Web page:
An interesting photo – and being a hybrid

Salma Ahmad Abdel Hamid Ghorab (me !) with my family and Mohammed Ali on the sofa in Riyadh

Salma Ahmad Abdel Hamid Nasr Ghorab (me !) with my family and Mohammed Ali on the sofa in Riyadh

This is a photo taken many years ago in the 1980’s – if you look carefully you can see a line down the middle. This is actually a photo of two halves of a photo put back together. Mohammed Ali’s secretary took this photo of all of us, but then my father cut the photo in half. He and Mohammed Ali in one half of the photo and my mother, my sister and I (I am on the end) were left in the left half floating. My mother had half and my father kept the the other. When he passed away she found the other half and put them next to each other and took another photo so it would look whole again ……

This photo is very important to me, as a reminder of who I once was, my life as a female in my fathers home and in Riyadh. The physical things that have happened to the photo – how it was cut in half and put back again and how all this shows, are vital marks and traces that I find very powerful and metaphorical to what it was like to be part of my family and to be both an Arab or Egyptian muslim and to be  Western. The semblance of wholeness is just that – the tensions in having a dual identity were traumatic and extreme. You can see the line where my father and mother join, they do not join up properly, they are in different realms.

The relevance of this photo to my blog is that it is a pivotal starting point for thinking about my art. I have been trying for some time to repress how much my art is actually about myself and my notions about myself as a woman and my identity and body. I had hoped to escape this and make it somehow more universal – but as hybrid Arab\Westerner there is no escape from this. It affects how you interact with people and how they think of you every day of your life. I morphed slowly and surely towards a more Western way of being for a long time. This seemed to afford me a space to be myself, or so I thought but in fact the tensions of a hybrid being mean that like some amphibious land/sea creature, it is not possible to spend too much time in either world without beginning to feel suffocated of either air or water.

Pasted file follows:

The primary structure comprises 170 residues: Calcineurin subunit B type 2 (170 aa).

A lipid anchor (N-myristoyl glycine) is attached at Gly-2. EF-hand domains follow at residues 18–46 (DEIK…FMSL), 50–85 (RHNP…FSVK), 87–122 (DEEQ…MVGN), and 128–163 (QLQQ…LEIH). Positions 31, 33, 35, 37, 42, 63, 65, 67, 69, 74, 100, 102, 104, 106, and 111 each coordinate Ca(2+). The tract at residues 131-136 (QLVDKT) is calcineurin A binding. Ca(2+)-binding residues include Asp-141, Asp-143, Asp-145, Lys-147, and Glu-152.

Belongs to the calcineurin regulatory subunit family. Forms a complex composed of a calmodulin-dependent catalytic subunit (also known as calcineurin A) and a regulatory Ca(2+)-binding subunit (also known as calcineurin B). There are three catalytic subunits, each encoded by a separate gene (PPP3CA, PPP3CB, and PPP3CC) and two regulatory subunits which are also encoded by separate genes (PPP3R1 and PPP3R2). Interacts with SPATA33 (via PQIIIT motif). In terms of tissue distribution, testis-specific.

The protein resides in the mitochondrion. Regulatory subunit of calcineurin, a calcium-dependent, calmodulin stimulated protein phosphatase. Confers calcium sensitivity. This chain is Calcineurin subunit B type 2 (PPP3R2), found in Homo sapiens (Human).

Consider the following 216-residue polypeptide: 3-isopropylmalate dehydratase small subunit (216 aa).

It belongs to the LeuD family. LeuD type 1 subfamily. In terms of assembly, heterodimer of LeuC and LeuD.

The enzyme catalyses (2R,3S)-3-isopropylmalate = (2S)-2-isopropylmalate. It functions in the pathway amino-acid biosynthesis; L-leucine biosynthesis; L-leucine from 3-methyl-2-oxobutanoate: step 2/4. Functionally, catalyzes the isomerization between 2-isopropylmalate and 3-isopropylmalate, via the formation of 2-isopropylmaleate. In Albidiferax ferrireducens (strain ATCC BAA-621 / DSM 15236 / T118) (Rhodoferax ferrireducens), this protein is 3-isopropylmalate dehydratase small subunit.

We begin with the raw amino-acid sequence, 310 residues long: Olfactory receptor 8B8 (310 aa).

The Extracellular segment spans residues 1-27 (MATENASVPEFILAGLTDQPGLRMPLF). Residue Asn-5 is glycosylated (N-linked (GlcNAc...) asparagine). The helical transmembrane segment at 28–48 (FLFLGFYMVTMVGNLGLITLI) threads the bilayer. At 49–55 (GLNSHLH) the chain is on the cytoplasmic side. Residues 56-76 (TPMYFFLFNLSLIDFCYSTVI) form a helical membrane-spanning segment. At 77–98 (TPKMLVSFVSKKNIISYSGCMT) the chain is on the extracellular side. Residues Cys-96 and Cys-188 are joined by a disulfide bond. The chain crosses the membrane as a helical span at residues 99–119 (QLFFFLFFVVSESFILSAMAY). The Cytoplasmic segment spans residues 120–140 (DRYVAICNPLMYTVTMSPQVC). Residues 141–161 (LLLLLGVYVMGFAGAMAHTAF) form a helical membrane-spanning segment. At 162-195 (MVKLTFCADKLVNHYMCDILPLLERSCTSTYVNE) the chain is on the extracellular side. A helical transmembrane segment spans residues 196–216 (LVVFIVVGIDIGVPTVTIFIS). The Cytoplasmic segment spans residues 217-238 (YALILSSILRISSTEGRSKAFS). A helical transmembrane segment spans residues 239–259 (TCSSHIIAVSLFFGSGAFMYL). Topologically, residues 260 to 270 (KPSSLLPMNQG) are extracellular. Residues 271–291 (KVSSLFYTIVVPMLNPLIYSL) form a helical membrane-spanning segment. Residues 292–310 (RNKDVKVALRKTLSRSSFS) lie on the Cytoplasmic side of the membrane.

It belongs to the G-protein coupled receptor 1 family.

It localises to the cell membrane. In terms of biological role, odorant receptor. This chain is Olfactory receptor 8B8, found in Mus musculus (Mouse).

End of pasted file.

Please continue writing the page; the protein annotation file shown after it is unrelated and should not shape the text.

This is a quick introduction to the beginning of how I would like to build and change my artist’s profile and portfolio. I think I have always been obsessed with mermaids and metamorphic beings but also in nets and traps, in fate and stories of escape. I think that people I work with very much perceive me as a Westerner as I am light haired and have a very English almost posh sounding voice. They obviously have never seen me belly dance ….. But I was brought up by my father to be an Arab and a muslim. I am not a practicing muslim any more. I dont know what I believe, but organised religion is not for me. My mother  and the colonial schools we attended in Africa fed my sister and I a diet of Enid Blyton, Narnia, and other very English tales. I am both very English/British and very not at the same time. I am sure there are many people who are in this position and depending on their upbringing, feel the tensions and fault lines of this but also how it is liberating. It is a kind of freedom to not have to belong or conform and to slip back and forth into other’s worlds and minds.

My work is about my body – or woman’s body, but in a more universal way it is about the body and how it extends outside itself, into the physical world and in the world of the mind or imagination, to take on many forms. It is about a distressed body that is confused between realms – physical/ material and the imaginary and between earth and sky, between East and West.

I have always perceived myself a grotesque, hybrid, transgressive, disruptive being that does not remain in any category. I am not even sure always that I am a female or a human being – sometimes in one’s imagination one can feel more like some kind of animal or bird. I think that this is what, in the simplest of terms, my art is about.


Leave a Reply

Fill in your details below or click an icon to log in: Logo

You are commenting using your account. Log Out /  Change )

Google+ photo

You are commenting using your Google+ account. Log Out /  Change )

Twitter picture

You are commenting using your Twitter account. Log Out /  Change )

Facebook photo

You are commenting using your Facebook account. Log Out /  Change )


Connecting to %s